First off, let me wish a blessed month of April to everyone! The Lord’s goodness has propelled us into the fourth month of 2012, and the Lord’s grace will get us through the remaining eight months. For now, though, I’m content with the month of April. The month of May will bring troubles of its own. One of the troubles for me during the month of May is to remember that the second Sunday is Mother’s Day, a day in which I am reminded that I had a wonderful mother---though she was taken from me all too soon. I will be brave now, however, and say that the April weather is making me more optimistic about the Lord’s goodness and reminding me of His grace daily. I need those reminders with me, all the time.
I’m back today at the Center for Theological Studies (CTS) to continue my discussion of what John Salza titles his book: “The Biblical Basis for Purgatory.” There are some of my Baptist brothers and sisters who do not discuss Purgatory, nor give any thought to it. “It’s not in the Bible,” they say...and they run off to debate other things, such as the “roles” of men and women in the church, Darwinism and Intelligent Design, and Reformed Epistemology versus Evidentialism. These are all good debates, and I have a special stake in all of them; at the same time, however, we must do everything we can to engage our Purgatory proponents (though there are Roman Catholics in this fight who are saved) and show them that it is good to be saved and know Christ; at the same time, however, we must strive to know Him “as He is,” not “as we have been taught,” or “as someone else has taught us,” or “as tradition dictates.” Though our purgatorial brothers and sisters (proponents of purgatory) are saved and believe on the Lord Jesus, the Lord desires that we “rightly [or “accurately”] divide the Word of truth” (2 Tim. 2:15). We cannot be content that individuals know the Lord Jesus, though they do not know the doctrines of the faith. We must also help them come to grips with the doctrines of the faith, and strive to teach them to everyone we meet. We should not rest until God’s soldiers are adequately prepared to do battle for Christ. How will we use “the sword of the Spirit, which is the Word of God” (Eph. 6:17) if we do not know what the Word says?
Today’s text, as have texts from last week, concerns Dr. Jerry Walls and his view of afterlife sanctification. For him, the idea that God makes believers holy in an instant is simply too much to stomach. As I have recorded as a quote at the blog several times in the last week, Dr. Walls believes in a term I have coined as “afterlife sanctification”; that is, those who believe on Christ but are not completely holy in this life must complete more sanctification in purgatory before they are holy enough to enter heaven. I have examined texts such as 2 Timothy 4 (Paul’s testimony), Romans 7 to discuss the lack of marriage sanctification in eternity, and Philippians 1:6 to discuss the idea that the work of the Spirit continues until the day Jesus returns for His Bride, the Church. Paul has given his testimony of the afterlife, but in today’s post, Jesus will provide a glimpse into the afterlife and combat Dr. Walls’ notion of afterlife sanctification.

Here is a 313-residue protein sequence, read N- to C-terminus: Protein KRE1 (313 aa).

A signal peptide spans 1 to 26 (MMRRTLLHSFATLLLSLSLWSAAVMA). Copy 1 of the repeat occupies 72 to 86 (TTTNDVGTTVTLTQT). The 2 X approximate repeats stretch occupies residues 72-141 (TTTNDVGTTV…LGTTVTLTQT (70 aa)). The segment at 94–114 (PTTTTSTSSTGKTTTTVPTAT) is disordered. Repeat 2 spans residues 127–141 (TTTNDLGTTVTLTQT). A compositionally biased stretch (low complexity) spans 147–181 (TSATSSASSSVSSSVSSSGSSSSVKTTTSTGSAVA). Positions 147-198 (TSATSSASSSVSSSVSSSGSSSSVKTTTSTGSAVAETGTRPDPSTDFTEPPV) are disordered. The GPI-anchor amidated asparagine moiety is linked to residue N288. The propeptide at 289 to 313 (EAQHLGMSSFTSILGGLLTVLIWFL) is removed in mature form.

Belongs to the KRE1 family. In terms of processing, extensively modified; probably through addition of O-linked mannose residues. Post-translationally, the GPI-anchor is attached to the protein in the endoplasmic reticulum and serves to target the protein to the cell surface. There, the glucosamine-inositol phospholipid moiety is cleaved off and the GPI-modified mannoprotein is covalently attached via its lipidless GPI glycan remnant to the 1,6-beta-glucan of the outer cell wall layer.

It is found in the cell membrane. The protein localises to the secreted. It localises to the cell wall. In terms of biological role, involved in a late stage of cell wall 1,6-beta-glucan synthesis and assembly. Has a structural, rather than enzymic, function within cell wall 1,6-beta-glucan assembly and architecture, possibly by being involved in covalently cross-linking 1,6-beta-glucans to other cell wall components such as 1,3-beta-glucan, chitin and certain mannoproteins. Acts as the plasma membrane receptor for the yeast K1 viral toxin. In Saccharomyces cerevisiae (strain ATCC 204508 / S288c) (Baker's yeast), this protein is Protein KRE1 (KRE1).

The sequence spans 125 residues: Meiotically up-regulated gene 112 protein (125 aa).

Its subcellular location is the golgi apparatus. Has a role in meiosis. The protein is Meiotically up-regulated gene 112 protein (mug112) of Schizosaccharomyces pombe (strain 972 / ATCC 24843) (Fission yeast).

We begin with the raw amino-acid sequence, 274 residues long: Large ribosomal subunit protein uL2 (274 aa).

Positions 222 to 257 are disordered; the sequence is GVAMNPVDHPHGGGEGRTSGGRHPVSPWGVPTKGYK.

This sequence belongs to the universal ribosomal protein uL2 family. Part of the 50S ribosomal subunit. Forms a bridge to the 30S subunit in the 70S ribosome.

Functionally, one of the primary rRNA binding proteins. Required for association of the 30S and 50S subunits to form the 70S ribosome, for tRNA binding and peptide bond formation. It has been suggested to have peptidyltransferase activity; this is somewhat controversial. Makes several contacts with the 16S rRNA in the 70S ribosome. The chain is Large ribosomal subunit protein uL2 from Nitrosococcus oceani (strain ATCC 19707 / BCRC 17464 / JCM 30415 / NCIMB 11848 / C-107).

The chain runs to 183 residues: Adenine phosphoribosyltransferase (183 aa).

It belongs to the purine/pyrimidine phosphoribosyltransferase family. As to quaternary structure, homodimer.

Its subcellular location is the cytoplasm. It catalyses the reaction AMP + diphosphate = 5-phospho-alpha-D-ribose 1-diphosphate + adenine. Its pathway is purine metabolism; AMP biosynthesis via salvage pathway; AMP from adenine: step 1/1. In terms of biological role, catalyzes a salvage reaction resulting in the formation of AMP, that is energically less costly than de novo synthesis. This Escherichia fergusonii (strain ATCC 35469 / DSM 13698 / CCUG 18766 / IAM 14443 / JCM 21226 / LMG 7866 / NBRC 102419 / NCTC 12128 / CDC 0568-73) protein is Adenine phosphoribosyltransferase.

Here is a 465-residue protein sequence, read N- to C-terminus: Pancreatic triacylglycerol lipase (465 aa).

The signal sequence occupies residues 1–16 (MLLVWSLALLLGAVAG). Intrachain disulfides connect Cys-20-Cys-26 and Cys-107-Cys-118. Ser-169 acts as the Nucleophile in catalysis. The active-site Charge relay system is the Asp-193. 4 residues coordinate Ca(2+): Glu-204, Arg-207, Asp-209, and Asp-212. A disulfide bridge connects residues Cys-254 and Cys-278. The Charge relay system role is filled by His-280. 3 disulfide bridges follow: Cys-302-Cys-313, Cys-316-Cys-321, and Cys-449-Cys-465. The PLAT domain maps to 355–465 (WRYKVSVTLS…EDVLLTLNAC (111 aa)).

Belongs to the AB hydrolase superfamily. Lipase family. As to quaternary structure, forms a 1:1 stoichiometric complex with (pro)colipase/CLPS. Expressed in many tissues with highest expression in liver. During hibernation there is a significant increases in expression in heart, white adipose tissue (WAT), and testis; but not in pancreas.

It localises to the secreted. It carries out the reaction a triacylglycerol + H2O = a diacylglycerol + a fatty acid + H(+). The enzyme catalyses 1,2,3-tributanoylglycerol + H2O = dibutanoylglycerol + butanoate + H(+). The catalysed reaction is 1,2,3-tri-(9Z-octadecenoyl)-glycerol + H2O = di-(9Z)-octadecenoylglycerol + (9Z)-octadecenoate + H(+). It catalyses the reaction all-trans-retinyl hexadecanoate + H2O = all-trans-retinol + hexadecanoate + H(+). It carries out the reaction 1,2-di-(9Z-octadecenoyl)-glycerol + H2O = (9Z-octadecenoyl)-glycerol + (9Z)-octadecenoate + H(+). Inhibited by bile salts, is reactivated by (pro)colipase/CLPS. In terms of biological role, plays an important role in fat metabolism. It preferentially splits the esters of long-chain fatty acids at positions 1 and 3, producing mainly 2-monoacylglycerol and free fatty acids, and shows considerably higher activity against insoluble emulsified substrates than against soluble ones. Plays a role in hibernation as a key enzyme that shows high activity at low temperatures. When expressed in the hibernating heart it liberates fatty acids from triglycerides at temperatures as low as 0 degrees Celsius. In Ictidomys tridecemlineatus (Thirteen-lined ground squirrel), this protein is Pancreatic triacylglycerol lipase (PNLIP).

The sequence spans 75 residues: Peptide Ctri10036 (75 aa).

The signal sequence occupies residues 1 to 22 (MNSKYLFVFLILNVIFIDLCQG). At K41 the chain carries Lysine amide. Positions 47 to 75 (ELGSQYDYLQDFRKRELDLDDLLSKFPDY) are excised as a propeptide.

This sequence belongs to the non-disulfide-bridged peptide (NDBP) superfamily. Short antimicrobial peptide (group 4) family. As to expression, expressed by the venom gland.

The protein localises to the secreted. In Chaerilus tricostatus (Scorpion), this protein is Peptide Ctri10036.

The passage is Matthew 20:1-16, a parable Jesus tells about workers in a vineyard. Jesus (the Master) goes to the marketplace (the place where the crowds are gathered) and hires workers. He tells them, “You also go into the vineyard, and whatever is right I will give you” (Matt. 20:4, New American Standard Bible). He does this the third, sixth, and ninth hours. In the eleventh hour (last hour) Jesus goes and hires more workers. For each worker that agrees to go into the vineyard and work, Jesus pays them a denarius, the full amount for a day’s wages. The first ones to be paid are the workers who started in the last hour---each receives a denarius. The workers who started in the first hours expect to get more than the workers who started in the last hour; to their surprise, however, they receive exactly what the last workers receive. Instead of being grateful for what they receive, they complain instead: